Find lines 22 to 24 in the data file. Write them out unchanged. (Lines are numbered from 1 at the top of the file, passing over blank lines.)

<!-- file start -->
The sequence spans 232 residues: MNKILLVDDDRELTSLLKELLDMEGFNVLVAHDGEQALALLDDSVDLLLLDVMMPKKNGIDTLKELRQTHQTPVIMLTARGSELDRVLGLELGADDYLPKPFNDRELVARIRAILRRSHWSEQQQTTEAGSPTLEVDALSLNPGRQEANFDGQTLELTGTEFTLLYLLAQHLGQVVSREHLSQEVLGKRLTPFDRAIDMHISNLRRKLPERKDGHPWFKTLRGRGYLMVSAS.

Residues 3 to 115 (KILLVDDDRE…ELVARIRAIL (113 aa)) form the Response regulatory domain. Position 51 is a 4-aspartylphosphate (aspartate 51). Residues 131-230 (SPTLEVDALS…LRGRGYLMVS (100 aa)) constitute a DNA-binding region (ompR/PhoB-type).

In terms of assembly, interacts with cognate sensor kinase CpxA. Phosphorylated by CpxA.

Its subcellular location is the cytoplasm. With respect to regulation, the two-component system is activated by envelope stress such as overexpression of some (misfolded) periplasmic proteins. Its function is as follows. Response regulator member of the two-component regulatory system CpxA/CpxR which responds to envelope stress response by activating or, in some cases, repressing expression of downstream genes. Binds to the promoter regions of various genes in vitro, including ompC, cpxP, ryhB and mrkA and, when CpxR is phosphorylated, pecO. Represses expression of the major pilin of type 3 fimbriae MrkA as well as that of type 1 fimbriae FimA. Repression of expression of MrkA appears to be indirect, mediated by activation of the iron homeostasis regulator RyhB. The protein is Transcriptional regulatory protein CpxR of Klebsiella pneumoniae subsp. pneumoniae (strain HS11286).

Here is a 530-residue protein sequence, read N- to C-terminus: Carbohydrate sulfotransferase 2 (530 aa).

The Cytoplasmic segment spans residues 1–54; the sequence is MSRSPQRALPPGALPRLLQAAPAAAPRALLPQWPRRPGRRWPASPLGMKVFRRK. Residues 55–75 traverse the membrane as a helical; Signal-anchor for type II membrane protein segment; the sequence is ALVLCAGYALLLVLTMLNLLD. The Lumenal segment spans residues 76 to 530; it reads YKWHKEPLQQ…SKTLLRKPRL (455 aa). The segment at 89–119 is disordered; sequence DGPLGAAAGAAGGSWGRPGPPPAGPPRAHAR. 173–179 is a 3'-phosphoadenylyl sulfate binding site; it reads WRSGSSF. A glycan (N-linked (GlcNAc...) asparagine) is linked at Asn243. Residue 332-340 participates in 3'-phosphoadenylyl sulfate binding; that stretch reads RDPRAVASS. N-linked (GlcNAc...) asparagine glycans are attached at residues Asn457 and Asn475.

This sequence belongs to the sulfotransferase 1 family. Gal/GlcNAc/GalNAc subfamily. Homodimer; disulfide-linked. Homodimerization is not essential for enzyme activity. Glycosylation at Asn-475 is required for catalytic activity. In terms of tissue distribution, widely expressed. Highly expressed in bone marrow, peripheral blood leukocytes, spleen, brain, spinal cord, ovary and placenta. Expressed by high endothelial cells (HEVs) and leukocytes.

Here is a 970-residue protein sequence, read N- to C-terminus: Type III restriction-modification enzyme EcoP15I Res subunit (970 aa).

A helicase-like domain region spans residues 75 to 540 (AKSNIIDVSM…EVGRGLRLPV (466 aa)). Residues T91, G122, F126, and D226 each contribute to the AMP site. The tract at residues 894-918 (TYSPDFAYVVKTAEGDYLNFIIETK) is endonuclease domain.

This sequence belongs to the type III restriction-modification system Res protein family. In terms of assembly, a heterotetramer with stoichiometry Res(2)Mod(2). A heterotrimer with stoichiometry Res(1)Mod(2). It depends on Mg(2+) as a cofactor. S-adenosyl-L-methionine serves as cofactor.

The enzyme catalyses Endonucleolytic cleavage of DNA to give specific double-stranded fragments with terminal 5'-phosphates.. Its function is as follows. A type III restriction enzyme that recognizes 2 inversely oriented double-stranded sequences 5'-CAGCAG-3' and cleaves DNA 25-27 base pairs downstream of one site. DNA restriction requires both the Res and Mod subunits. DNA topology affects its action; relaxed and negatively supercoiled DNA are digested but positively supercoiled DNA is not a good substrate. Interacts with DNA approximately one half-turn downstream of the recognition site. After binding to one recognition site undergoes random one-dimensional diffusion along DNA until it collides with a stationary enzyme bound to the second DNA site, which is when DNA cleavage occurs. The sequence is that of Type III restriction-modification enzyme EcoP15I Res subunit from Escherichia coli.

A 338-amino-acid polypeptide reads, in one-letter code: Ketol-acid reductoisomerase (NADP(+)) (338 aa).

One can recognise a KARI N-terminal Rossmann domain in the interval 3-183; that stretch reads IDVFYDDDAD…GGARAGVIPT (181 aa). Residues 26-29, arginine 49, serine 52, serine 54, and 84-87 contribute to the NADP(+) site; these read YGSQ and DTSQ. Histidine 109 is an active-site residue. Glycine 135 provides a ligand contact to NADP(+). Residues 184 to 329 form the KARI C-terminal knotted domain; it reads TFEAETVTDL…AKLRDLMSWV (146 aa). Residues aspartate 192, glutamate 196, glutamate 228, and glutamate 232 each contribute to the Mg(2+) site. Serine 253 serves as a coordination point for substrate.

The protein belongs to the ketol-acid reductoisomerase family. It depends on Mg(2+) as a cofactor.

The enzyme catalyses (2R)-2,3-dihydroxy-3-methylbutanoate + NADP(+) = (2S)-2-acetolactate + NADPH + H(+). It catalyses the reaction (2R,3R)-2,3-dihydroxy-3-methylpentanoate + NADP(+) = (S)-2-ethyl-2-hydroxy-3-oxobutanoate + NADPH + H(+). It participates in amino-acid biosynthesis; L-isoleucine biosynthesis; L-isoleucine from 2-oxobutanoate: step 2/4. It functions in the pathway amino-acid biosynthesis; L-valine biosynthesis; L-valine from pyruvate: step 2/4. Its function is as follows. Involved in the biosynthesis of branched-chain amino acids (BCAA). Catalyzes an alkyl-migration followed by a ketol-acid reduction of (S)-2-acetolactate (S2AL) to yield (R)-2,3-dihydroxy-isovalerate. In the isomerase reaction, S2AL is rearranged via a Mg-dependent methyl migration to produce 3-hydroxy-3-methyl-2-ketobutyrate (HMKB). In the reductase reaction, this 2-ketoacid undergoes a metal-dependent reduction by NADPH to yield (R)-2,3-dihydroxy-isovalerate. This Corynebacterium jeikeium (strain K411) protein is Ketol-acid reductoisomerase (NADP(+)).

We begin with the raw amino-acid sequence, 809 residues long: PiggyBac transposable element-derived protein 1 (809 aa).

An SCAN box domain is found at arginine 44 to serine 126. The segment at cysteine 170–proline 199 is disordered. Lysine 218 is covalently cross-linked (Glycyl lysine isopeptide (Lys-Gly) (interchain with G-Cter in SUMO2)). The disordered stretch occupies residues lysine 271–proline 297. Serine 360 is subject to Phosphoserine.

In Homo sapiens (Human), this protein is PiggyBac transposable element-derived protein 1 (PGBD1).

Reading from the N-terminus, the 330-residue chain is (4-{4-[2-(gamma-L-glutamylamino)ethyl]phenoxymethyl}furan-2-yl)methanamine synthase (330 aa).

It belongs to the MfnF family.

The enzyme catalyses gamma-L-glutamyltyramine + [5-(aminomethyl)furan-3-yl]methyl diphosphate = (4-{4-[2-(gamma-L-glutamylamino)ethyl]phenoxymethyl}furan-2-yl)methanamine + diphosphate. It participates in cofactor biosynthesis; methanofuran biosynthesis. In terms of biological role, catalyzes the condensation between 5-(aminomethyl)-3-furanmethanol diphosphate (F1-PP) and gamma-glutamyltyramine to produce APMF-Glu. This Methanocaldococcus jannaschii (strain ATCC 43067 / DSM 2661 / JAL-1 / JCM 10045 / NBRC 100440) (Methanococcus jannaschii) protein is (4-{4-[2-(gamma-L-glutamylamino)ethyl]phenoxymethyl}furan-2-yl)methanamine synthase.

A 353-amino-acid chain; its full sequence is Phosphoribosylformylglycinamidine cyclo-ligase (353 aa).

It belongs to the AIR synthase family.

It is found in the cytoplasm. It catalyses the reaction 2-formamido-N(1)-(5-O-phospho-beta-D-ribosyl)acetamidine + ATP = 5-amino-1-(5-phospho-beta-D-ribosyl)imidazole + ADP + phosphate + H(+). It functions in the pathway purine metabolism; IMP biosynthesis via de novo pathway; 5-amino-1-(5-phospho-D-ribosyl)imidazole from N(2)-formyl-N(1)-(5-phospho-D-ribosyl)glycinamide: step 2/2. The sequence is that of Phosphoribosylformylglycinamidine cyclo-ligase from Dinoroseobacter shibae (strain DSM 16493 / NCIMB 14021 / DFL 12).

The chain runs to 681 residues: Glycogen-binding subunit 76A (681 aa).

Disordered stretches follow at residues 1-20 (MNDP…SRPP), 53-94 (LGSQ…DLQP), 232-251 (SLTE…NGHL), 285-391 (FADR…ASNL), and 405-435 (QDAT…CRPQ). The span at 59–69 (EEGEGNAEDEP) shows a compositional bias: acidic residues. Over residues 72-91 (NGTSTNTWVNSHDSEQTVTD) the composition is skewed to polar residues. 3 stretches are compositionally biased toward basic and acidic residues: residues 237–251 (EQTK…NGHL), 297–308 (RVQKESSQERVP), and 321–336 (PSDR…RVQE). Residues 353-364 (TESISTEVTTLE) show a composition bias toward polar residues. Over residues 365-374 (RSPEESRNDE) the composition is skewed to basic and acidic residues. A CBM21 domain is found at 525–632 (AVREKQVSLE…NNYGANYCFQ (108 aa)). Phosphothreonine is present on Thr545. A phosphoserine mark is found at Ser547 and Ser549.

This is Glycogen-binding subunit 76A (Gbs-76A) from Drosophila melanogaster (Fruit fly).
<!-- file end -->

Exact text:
A 353-amino-acid chain; its full sequence is Phosphoribosylformylglycinamidine cyclo-ligase (353 aa).

It belongs to the AIR synthase family.

It is found in the cytoplasm. It catalyses the reaction 2-formamido-N(1)-(5-O-phospho-beta-D-ribosyl)acetamidine + ATP = 5-amino-1-(5-phospho-beta-D-ribosyl)imidazole + ADP + phosphate + H(+). It functions in the pathway purine metabolism; IMP biosynthesis via de novo pathway; 5-amino-1-(5-phospho-D-ribosyl)imidazole from N(2)-formyl-N(1)-(5-phospho-D-ribosyl)glycinamide: step 2/2. The sequence is that of Phosphoribosylformylglycinamidine cyclo-ligase from Dinoroseobacter shibae (strain DSM 16493 / NCIMB 14021 / DFL 12).